It’s never a dull day in the hospital, particularly in the nursing floors. The longer you work as a nurse, the more you can’t help but notice patterns in the types of patients. They make you laugh, make you cry, make you want to pull your hair out and, at times, remind you of exactly why you got into this line of work. No matter what, you can always count on them to liven up your shifts.
If you’ve worked long enough as a nurse, you’ve probably encountered these patients:
The self-diagnoser. This is the one who is convinced they’ve contracted some rare disease from some third world country after entering a few common cold symptoms into an online symptom-checker. Thankfully nurses are there to field the questions and help correct the diagnoses when they go a little overboard.
These patients are sure they have something rare, trendy and difficult to treat. They are often disappointed when they don’t have multiple specialists asking them insightful questions they’ve already prepared answers for.
The one with the overbearing family. You walk into a patient’s room, full of visiting family members. All eyes shift to you. In an instant they bombard you with a litany of questions. Or they try to speak for their fully capable family member in a misguided attempt at showing they care.
The pampered patient. Their orange juice is more important than the other patients’ chart encoding! This patient wants special treatment, grows irritated at unexpected wait times or strolls in late to their appointment. They want the five-star experience during their stay and might show their diva side when things aren’t up to their high standards.
The one you get attached to. You’ve been told not to get attached to your patients, but the head and the heart don’t always agree. You’ll likely find yourself remembering special patients long after they’re gone. Whether it was their optimistic outlook, or the way you bonded before a big surgery, some patients occupy a special place in your heart.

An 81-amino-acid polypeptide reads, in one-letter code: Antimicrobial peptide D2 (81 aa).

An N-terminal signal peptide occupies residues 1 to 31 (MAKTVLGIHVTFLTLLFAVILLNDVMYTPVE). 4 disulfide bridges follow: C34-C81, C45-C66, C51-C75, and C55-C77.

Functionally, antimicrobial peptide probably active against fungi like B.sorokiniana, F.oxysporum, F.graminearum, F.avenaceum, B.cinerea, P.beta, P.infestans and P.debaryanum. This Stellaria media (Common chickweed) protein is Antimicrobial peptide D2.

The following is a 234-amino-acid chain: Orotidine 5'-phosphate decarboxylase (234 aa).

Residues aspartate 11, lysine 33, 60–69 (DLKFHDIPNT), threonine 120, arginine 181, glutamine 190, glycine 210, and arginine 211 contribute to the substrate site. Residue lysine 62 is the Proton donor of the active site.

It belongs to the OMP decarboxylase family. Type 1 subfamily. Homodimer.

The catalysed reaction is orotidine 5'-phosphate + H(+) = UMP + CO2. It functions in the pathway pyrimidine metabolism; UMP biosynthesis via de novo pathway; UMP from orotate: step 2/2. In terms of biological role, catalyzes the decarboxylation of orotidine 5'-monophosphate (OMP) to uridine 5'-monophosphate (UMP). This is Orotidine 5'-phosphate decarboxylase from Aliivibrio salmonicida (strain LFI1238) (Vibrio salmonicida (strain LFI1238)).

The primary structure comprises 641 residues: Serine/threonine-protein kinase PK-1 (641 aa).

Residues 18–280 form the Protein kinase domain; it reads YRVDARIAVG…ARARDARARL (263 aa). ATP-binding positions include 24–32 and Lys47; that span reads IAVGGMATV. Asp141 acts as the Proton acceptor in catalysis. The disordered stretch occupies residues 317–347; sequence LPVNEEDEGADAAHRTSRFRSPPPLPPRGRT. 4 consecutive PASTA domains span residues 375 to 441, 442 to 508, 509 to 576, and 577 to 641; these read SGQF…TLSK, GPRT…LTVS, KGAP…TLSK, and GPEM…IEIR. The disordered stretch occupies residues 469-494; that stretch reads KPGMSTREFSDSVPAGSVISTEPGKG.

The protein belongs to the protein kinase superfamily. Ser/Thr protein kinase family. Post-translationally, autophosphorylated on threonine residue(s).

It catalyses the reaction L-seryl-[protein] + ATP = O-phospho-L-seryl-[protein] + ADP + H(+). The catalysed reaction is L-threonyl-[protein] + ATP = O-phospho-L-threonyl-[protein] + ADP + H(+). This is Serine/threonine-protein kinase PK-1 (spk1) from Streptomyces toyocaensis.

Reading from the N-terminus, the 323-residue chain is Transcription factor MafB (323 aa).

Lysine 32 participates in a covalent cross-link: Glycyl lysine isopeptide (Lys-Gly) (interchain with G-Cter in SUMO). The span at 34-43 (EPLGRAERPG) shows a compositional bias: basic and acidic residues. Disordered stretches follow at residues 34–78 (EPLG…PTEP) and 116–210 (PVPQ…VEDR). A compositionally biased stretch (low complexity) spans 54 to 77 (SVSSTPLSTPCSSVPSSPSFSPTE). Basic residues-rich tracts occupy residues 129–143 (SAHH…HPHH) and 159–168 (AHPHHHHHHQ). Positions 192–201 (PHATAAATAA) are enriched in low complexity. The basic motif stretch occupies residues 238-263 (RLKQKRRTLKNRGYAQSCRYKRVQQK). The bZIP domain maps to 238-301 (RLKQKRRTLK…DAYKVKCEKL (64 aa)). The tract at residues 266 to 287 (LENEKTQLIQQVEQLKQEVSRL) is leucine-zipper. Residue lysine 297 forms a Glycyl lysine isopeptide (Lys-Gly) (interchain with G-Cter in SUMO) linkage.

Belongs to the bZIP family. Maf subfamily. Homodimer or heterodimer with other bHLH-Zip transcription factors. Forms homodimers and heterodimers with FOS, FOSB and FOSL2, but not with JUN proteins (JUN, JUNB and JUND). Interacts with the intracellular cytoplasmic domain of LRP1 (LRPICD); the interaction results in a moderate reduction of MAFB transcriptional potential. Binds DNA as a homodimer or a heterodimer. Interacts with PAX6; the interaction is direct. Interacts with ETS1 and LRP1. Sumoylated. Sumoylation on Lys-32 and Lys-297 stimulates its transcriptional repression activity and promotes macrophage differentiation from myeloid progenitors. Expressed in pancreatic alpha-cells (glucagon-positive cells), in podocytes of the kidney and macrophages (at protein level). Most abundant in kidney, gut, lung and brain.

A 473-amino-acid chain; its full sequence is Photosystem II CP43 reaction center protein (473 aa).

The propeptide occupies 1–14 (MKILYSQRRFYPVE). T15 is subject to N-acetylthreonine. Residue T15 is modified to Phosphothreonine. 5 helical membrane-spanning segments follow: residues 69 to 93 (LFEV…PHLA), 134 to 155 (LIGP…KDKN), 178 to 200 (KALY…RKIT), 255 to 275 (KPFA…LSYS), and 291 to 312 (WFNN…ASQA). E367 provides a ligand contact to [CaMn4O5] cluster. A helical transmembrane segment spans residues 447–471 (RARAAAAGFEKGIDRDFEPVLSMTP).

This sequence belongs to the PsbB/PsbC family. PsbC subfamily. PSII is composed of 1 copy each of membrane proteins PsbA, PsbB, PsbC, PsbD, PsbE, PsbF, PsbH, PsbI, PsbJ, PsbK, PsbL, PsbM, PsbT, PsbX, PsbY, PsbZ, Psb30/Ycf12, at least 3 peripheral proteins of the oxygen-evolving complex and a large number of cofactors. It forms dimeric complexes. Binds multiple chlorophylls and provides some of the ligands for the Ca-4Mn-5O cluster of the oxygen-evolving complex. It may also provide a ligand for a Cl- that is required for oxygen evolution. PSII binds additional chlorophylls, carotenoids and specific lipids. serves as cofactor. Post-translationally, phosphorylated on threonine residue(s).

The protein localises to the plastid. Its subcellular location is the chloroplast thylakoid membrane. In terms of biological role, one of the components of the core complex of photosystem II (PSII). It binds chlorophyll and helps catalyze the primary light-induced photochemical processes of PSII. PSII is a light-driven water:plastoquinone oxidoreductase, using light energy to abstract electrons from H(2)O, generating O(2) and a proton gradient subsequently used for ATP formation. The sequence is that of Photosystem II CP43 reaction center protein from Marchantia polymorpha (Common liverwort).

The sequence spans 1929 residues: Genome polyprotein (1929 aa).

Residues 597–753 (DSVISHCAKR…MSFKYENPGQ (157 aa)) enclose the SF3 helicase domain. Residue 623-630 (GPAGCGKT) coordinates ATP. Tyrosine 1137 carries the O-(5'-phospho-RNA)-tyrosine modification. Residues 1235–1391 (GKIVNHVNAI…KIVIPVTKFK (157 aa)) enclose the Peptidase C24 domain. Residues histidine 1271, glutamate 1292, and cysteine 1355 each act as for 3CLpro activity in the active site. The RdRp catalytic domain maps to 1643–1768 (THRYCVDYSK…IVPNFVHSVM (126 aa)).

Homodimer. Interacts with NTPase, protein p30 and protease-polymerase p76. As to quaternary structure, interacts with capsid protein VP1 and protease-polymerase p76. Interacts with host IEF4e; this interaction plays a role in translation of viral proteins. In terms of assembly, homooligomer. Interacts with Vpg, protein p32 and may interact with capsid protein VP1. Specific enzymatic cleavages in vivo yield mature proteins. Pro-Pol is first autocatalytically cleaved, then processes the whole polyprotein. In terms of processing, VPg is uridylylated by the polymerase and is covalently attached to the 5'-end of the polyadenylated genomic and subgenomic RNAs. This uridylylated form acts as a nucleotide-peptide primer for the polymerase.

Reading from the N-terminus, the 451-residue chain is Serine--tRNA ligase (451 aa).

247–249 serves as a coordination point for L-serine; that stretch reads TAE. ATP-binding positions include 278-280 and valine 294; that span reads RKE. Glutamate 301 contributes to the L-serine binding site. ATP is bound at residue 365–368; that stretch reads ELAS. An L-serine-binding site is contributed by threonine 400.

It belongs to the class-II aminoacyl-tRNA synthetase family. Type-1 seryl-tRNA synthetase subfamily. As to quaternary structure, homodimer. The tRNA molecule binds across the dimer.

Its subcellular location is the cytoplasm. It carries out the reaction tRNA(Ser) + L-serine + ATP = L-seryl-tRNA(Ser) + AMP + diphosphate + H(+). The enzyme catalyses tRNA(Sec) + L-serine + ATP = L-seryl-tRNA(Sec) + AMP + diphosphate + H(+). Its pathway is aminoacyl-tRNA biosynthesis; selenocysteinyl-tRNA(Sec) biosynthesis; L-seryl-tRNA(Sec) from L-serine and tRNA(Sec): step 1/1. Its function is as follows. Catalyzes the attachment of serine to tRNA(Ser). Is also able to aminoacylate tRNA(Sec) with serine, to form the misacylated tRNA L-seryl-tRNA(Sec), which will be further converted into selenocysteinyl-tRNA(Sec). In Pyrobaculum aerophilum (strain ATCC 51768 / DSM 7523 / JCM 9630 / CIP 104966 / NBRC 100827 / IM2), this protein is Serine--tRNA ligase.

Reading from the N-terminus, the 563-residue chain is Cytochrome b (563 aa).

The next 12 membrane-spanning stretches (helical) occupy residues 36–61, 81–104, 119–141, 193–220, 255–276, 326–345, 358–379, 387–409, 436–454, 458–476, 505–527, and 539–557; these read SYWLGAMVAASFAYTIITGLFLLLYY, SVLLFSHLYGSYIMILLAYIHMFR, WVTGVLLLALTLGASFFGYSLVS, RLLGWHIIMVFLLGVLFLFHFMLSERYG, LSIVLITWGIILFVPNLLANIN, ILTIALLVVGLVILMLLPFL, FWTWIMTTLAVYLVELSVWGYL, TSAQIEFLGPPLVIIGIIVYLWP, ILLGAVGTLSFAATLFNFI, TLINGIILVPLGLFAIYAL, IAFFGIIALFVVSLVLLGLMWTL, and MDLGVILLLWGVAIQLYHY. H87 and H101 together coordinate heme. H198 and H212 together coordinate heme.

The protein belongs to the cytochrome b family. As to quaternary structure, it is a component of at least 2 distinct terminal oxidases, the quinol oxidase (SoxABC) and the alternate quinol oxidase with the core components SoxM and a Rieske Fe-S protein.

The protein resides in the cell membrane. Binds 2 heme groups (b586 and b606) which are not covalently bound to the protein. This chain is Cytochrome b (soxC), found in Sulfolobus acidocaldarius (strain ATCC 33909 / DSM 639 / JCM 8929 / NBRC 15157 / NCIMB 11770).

Nurses who sincerely care for the welfare of their patients holistically will give more focused, intentional and attentive nursing care. Emotionally healthy nurses will be able to set boundaries, while at the same time, perform competent, loving care and nurture their patients.
The skeptic. These incredulous patients are always looking for a second opinion. They may come into their appointment with medical knowledge after a little online research. However, this patient is hesitant to accept any of your explanations or advice, questioning your every move.
The one that never goes to the doctor. You know this patient — the grumbling husband, dragged into his appointment by his concerned significant other. They’re rarely happy to see you and think their time would be better spent elsewhere — running errands, finishing that project at home or a million other excuses. And they can’t remember the last time they had a checkup or visited a doctor’s clinic.
Between hospital-acquired infections, mistakes, drug allergies and side effects and treating the symptoms instead of dealing with the root cause, this patient has had enough. Actually, two other types of patients fall into this category: the patient in denial who doesn’t want to hear that he is sick, and the patient in excellent health who wants to stay that way. Either way, they’re not happy to see you.
The one who thinks they’re the nurse. These patients may have grown up with a medical professional in the home, or maybe their spouse is a nurse’s aide. No matter the case, they think they know enough to make sound medical decisions — despite how much your professional opinion differs.
They’ll say things like, “My neighbor died after taking a blood pressure medicine, so I’d better not.”
The one who thinks they’re the nurse. Ever the curiosity, the selectively natural patient seems to opt for homeopathic remedies on a whim, but what they have in selectiveness they lack in consistency.
These are the type who take Tylenol at the first glimmer of a headache but decide to try an all-natural labor.
The one who reminds you why you do what you do. Even on your toughest days when nothing seems to go right, there will always be the patients who remind you of why you responded to the call of nursing and took up the rigor and reward of the field.
Whether it’s the humbling moments of your toughest patients fighting for their lives, the patients who are truly grateful for your care or simply knowing you made someone’s time in the hospital a brighter experience, these special patients come into your life again and again to remind you of why you first became a nurse.